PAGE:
post

Teenage Mutant Ninja Turtles: Out of the Shadows (2016)

TMNToutoftheshadowsWhile 2014’s “Teenage Mutant Ninja Turtles” was a watered down remake of the 1990 Jim Henson production, “Out of the Shadows” is a larger and sillier remake of “Secret of the Ooze” taking a lot of the ideas from the aforementioned film and realizing them to a more “TMNT” accurate vision. “Secret of the Ooze” had all the implications of the Krang, Baxter Stockman and the like, but “Out of the Shadows” takes that and re-introduces it to make about as much sense as it can. Rather than Tokka and Rahzar, we finally have Bebop and Rocksteady in their full disgusting glory, battling the Ninja Turtles, and playing stooges to the Shredder. “Out of the Shadows” isn’t a masterpiece by any means, but it’s ten times better than its 2014 predecessor.

That might be because it comes up with a radical new idea and focuses the majority of the sequel on the titular Ninja Turtles. April O’Neil is still a major character but is pushed to the sidelines more and more, allowing the characters we came to see a bigger spotlight and more of a chance to grow and blossom. The Platinum Dumbs version of the turtles is still wildly imperfect and stupid, but “Out of the Shadows” is at least fun, and tries to give us as many elements from the canon as possible. After Shredder’s plans from the first film are thwarted, he’s taken to jail and sent to a maximum security prison, supervised by Officer Casey Jones. When Shredder is broken free by his foot clan, he brings along thugs Bebop and Rocksteady to set off a plan to take over the world alongside a new alien ally.

Armed with mad scientist Baxter Stockman, Shredder plans to build a mutant army, and use his alien allies to help him rule. When the Turtles, with the help of April, learn of the mutagen, they learn the ooze has potential to turn them in to humans. With the turtles still pariahs of the city, Raphael is tempted to become human, while Leonardo tries to convince them to stay true to themselves. This time around there’s a larger focus on the dynamics of the brothers, as Leo and Raph bicker and fight for command over this current development, while Michelangelo is no longer making erection jokes, and is now the party dude we know and love, making cracks, fawning over pizza, and approaching every challenge with a chuckle worthy of Spiccoli. Stephen Amell is also a fun addition to the cast, providing a charismatic take on Casey Jones.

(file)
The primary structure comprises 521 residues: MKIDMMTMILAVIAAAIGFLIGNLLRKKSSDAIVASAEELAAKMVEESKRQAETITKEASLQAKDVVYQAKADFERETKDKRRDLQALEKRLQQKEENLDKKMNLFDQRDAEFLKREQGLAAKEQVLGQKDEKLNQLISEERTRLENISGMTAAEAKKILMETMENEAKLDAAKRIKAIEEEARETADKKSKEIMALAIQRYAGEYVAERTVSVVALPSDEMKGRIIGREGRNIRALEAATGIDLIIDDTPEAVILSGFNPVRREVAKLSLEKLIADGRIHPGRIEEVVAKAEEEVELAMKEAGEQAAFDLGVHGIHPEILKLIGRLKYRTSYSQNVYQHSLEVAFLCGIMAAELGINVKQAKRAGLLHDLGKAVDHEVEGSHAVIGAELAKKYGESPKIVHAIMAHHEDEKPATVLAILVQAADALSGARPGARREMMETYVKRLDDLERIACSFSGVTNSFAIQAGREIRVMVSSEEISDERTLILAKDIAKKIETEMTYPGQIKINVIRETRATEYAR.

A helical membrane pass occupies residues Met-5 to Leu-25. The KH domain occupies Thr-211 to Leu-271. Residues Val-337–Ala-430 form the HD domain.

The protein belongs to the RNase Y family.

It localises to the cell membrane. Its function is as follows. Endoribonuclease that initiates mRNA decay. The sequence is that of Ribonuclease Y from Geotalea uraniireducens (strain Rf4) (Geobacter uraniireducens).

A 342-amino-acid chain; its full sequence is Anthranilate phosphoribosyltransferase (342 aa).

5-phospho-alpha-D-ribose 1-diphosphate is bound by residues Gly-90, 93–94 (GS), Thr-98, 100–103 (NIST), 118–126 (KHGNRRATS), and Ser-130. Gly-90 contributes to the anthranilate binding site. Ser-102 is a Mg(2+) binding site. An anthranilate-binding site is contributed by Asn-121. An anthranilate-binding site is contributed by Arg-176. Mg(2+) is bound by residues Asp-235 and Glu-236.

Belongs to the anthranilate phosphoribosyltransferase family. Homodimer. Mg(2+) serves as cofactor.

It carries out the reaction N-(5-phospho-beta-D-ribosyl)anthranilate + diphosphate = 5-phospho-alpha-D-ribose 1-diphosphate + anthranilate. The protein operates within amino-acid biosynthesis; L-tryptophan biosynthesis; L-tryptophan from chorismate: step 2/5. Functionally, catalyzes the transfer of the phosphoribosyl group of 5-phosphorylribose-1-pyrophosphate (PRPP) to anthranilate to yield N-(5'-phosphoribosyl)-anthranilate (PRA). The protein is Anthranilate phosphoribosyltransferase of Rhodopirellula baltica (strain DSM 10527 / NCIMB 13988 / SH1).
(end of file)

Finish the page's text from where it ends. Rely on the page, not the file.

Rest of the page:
“Out of the Shadows” is a really good time and about as close to great as can be expected from something starring Megan Fox. I wish she’d drop out and allow an actress with actual ability and chemistry with her co-stars to take the reins as April. “Out of the Shadows” also has no idea how to handle so many elements of the narrative as there’s so much going on for a hundred minute movie. A lot of conflicts are tacked on, sub-plots go nowhere, and Splinter being retconned to have no connection to Shredder makes him a virtually pointless addition to the team. He literally does nothing but meditates in the background and offer convenient pearls of wisdom to his sons, with no actual emotional investment in their battle. You could have cut Splinter out of this movie, and it would have had no effect on the overall production.

Meanwhile there is the gaping wide hole of the new mutagen presented from Dimension X and the Krang. If the mutagen turns Bebop and Rocksteady from humans to animals, why can the mutagen possibly turn the turtles in to humans? They weren’t humans before they became teenage turtles. The implication of being mutants is that they’re anthropomorphic and human like, so wouldn’t they revert back to normal everyday turtles if given the mutagen? Also, I’m not a science wiz, but since when do the turtles have human DNA in them? Wouldn’t becoming human being a mutation be very redundant to the narrative? That said, if you can forgive the canyon wide plot hole, “Out of the Shadows” is an entertaining diversion that improves on a lot of the glaring flaws from the 2014 reboot.